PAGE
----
Festivals are amazing, not because they take place in another country or because you get up close and personal with directors and screenwriters and actors, but because everyone is there to see films. It’s all anyone wants to do or talk about. Everyone comes together over a mutual love of cinema, and it doesn’t matter if you like or dislike a film as long as you want to talk about it afterwards.

The other young critics and I met in the press lounge for a catered lunch every day. We broke bread, quite literally, and found a way to disagree constantly about all of the films we saw.

“It was too melodramatic. Too soppy, too ridiculous,” someone would say.

“Are you kidding me? It was completely devoid of any emotion,” someone else would argue.

“I’m sick of movies about men,” someone else (me, almost always me) would say.

Because all the films are part of a festival with some type of submission process, you convince yourself everything is going to be good. Scratch that. They’re all objectively good, no doubt, but just like any feature film experience, some will be engaging and fantastic while others will have you rolling your eyes.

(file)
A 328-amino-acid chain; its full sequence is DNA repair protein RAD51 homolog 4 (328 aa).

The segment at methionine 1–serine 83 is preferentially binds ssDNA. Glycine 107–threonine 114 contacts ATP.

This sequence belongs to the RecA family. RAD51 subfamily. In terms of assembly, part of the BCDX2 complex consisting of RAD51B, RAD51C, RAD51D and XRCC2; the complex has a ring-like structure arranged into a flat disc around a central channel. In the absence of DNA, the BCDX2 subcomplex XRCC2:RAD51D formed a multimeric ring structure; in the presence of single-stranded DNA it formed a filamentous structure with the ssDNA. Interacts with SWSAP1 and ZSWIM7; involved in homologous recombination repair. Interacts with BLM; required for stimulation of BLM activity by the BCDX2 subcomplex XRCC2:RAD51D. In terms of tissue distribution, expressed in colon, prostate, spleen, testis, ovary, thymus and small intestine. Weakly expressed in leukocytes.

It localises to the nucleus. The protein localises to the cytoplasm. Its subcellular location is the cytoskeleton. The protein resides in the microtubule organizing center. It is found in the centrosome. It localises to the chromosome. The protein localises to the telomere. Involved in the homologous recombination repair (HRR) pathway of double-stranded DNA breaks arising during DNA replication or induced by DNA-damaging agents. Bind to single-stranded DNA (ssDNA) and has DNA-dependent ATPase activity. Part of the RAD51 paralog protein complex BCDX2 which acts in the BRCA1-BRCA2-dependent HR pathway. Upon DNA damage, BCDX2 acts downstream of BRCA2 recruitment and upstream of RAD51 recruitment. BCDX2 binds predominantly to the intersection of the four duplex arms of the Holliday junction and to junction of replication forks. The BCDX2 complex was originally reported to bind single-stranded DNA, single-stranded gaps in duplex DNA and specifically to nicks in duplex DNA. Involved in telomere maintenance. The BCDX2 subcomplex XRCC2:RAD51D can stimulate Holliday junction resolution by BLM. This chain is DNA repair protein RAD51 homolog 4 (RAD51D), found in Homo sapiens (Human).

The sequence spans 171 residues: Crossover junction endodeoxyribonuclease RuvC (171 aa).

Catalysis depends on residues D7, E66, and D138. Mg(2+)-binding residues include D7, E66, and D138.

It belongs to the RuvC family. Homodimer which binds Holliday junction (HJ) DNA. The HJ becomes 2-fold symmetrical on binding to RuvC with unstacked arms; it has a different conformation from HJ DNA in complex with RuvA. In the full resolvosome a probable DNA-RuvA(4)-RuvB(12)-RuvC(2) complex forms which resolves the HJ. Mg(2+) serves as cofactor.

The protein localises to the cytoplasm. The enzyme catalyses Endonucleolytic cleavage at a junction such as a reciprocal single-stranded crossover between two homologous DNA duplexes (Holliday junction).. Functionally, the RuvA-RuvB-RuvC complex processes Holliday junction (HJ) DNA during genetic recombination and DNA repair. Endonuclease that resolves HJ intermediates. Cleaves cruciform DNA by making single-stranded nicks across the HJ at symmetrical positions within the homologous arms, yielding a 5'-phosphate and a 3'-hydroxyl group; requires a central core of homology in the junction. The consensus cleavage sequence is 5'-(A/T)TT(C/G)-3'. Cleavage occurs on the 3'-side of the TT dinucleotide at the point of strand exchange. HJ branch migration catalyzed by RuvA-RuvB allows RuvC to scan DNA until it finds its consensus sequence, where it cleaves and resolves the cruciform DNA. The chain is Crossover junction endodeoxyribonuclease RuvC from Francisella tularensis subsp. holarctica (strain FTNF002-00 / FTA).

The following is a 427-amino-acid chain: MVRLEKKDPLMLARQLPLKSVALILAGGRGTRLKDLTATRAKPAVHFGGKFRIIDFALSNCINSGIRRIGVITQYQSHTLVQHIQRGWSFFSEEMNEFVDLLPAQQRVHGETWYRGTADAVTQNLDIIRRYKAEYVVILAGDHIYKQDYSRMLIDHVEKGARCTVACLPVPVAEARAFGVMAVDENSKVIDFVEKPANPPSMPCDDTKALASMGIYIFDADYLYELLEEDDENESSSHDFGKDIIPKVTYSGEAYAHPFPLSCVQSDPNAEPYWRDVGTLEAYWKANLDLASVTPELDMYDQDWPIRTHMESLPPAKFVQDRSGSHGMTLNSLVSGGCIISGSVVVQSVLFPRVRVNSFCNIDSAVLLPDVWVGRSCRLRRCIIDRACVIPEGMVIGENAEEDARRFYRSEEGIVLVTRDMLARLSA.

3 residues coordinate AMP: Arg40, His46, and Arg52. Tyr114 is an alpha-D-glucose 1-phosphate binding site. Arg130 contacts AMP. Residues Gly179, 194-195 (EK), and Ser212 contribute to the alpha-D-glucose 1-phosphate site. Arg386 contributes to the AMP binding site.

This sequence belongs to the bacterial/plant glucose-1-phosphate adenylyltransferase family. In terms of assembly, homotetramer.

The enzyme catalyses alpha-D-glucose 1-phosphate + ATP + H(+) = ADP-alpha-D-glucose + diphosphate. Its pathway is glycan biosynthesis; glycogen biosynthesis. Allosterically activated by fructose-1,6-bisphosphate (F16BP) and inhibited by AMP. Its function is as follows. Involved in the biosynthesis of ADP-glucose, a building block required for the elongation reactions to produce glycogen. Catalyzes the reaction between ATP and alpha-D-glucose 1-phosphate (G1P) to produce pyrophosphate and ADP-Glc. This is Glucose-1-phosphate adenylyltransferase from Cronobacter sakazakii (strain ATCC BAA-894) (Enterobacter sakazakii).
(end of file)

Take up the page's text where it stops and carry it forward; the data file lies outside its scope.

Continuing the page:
There were three competition films that played on already tired, mean-spirited anti-heroes: Waste Land, from Belgium, Stratos, from Greece, and Black Coal, Thin Ice, from China. There was also the Danish film Jauja with Viggo Mortensen as a 19th century military officer in Argentina. This was shot in small, square frames with rounded edges, like an Instagram photo, and while it could best be described as a Western, there was more desert-wandering than gun-shooting. My dislike of these films, of course, was completely subjective: Jauja won a special mention by the festival judges.

But then there was Leviathan: a beautiful and bleak Russian film clocking in at almost three full hours. There was also an Israeli film, The Kindergarten Teacher, which functioned almost as an anti-Dead Poets Society, asking what happens when a teacher gets too close, too involved. Of the non-competition films, I found myself head over heels with the impeccably charming Pride and quietly romantic Fury. “Did Belgium turn you into a Shia LaBeouf apologist?” a friend from home asked. The answer to that question is yes.